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DNA Mapping of the Slave Routes to Southern Africa

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  • Douglas James Roy Matthews (1921 - 2000)
  • Maria Jacobs van Batavia, SM/PROG (bef.1665 - c.1717)
    All below added on 4/11/2014 : * Reference no.: MOOC10/1.78* Testator(s): Abraham de Veij* 28 April 1713 Vendu Rol der goederen naergelaten en met ’er dood ontruijmt bij den vrij Chinees Abraham de Vei...
  • Christijn Pietersz van de Caep (aft.1664 - aft.1719)
    Delia Robertson, compiler of "First Fifty Years - a project collating Cape of Good Hope records (FFY), has recently (2022) reviewed available material relating to this profile and states "I am now of t...
  • Rangton van Bali (1673 - 1720)
    [* ]Reference no.: MOOC10/2.14* Testator(s):* Rangton van Balij* 4 Maij 1720* J:s Cruse* Vendu rol van soodanige goederen als 'er met 'er doot sijn ontruijmt en nagelaten door Rangton van Balij, gewese...
  • Delila van Boegies (1779 - d.)
    Parket v: Macassar* Arend v: Mosambicque* Delila v: Boegies

This is a project I Sharon have been publicly talking about doing for a long long time. It's one of those niche areas of human research that you know someone is going to do a very significant inter-disciplinary PhD on - sometime in the near future. But, until then - it exists as a huge aporia that we need to fill in order to be able to work with the data we're garnering on Geni, in a way that renders it slightly more meaningful for the World tree...

To begin with, I'm slotting the Slave progenitors whose DNA we have provisionally extrapolated from their descendants' test results, under the place from which they are most likely to originate. Please come and help us

  1. Validate the the paper trails by adding Sources wherever we can, and prompting managers to make the profiles public.
  2. Discuss the accuracy of the purported places of origin.

Mapping the SA Slave Trade - Overview

The historian Robert Shell has estimated that between 1652 and 1808, when the slave trade was abolished, an estimated total 63 000 slaves were imported to the Cape, from the African continent (26.4%), Indian sub-continent (25.9%), Madagascar (25.1%) and Indonesia (22.7%). The slaves that came to the Cape were brought here in three ways:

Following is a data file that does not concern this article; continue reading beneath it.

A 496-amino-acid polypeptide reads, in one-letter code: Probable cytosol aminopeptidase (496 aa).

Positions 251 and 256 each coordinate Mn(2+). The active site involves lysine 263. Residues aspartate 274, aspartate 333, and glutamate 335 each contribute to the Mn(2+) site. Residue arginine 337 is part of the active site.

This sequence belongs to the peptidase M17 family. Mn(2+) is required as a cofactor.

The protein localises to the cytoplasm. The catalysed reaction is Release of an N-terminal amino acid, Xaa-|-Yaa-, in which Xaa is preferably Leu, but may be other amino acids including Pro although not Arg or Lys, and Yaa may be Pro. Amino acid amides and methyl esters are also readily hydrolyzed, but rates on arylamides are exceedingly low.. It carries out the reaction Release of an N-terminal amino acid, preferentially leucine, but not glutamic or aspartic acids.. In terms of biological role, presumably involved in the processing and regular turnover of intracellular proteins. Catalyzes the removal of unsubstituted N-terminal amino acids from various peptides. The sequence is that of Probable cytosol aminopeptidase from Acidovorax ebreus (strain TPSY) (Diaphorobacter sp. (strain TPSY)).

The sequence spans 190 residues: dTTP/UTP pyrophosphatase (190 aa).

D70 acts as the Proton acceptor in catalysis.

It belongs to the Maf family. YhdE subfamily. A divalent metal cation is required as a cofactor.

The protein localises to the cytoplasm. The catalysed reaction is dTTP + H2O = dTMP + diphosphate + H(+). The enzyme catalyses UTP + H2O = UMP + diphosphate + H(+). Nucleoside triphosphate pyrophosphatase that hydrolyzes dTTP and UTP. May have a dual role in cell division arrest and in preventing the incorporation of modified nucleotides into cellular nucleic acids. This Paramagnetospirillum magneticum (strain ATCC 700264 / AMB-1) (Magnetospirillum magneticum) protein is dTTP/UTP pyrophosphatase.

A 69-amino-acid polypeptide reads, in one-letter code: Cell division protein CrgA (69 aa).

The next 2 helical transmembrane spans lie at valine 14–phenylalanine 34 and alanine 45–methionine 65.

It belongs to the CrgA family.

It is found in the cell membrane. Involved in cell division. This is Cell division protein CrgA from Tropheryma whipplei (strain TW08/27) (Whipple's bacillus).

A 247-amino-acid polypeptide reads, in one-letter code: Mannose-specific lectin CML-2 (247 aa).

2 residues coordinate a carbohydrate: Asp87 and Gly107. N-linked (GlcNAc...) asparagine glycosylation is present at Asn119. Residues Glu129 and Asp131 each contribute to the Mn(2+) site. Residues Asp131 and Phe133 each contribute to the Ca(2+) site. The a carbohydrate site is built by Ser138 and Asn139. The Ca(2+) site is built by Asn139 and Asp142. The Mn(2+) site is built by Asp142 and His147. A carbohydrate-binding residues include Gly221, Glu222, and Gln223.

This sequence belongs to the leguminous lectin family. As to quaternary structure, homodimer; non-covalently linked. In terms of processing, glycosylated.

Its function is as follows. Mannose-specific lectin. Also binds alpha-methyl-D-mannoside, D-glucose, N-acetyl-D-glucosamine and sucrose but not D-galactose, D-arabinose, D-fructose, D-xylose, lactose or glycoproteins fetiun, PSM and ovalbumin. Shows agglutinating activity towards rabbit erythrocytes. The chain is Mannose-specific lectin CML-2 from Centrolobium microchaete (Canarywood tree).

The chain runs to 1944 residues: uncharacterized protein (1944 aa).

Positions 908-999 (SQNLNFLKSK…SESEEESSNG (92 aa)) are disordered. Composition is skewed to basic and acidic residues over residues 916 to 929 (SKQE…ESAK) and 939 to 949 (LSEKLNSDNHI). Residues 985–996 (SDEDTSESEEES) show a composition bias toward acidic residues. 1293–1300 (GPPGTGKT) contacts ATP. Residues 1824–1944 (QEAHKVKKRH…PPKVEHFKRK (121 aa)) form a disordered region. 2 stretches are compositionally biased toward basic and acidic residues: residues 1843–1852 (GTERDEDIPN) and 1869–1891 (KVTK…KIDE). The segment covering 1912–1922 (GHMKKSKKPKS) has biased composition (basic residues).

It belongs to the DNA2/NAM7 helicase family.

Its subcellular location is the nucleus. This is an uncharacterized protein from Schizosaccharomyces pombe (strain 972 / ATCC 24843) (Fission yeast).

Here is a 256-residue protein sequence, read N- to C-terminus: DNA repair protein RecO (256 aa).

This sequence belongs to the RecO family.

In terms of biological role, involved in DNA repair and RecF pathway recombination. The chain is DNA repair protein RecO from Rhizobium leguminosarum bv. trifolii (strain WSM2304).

• 1. Through voyages sponsored by the Dutch East India Company (VOC), which sent slave ships from the Cape, primarily to Madagascar and outlets on the south-eastern coast of Africa.
  • 2. Through VOC ‘return’ fleets sailing from Ceylon (Sri Lanka), and the East Indies back to the Netherlands, bringing a few personal slaves from that region with them.
  • 3.From foreign slavers en route to the Americas from Madagascar, Mozambique and East Africa who sometimes sold a few slaves in the Cape before heading off to the great slave markets of the Americas.

In the early eighteenth century about half the slaves at the Cape came from India and Ceylon (Sri Lanka), and approximately a fifth came from South-East Asia. The remainder were primarily from Madagascar and the south-eastern corner of Africa. During the last decades of VOC rule however, most slaves came from Mozambique. - See more at:



The very first two shiploads of slaves to arrive at the Cape in 1658 come on board the Hasselt (28 March, 125 people) and the Amersfoort (6 May, 228 people): both from the West Coast of Africa, namely Benin (formerly called "Guinea"/Dahomey) and Angola. But these slave shipments were in fact, with the exception of a few individuals, the only West African slaves to be brought to the Cape during VOC rule. Of these, 92 Angolans & 80 Guineans are shipped on to Jakarta (Batavia). Of those who survive amongst the rest left at the Cape, eventually 3 men & 3 women of the Guineans; & 3 men & 5 women of the Angolans become manumitted free-blacks. These people assimilate into the free burgher communities & their genetics are well represented in the South African 'White' population today.

Dahomey / "Guinea" (Benin)